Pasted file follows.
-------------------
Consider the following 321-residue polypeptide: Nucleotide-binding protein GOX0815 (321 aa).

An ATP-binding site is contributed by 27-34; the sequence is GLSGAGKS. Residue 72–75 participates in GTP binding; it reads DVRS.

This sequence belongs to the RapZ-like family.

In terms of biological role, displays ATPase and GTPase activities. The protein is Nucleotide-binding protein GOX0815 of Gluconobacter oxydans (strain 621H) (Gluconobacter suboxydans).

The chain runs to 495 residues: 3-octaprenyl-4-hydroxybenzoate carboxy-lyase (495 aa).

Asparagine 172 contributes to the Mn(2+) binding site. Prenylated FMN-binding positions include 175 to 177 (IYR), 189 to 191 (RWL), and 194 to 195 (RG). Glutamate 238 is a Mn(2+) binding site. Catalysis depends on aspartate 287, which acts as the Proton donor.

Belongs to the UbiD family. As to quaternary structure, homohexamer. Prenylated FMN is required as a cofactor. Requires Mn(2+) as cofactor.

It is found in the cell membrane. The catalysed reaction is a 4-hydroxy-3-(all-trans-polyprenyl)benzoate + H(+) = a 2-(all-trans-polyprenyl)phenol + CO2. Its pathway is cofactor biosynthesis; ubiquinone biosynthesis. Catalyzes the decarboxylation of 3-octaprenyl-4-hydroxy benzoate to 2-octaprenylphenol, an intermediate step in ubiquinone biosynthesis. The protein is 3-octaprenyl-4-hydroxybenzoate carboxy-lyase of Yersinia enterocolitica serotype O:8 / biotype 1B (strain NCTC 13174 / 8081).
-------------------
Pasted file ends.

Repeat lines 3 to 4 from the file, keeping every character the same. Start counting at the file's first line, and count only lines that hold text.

This sequence belongs to the RapZ-like family.

In terms of biological role, displays ATPase and GTPase activities. The protein is Nucleotide-binding protein GOX0815 of Gluconobacter oxydans (strain 621H) (Gluconobacter suboxydans).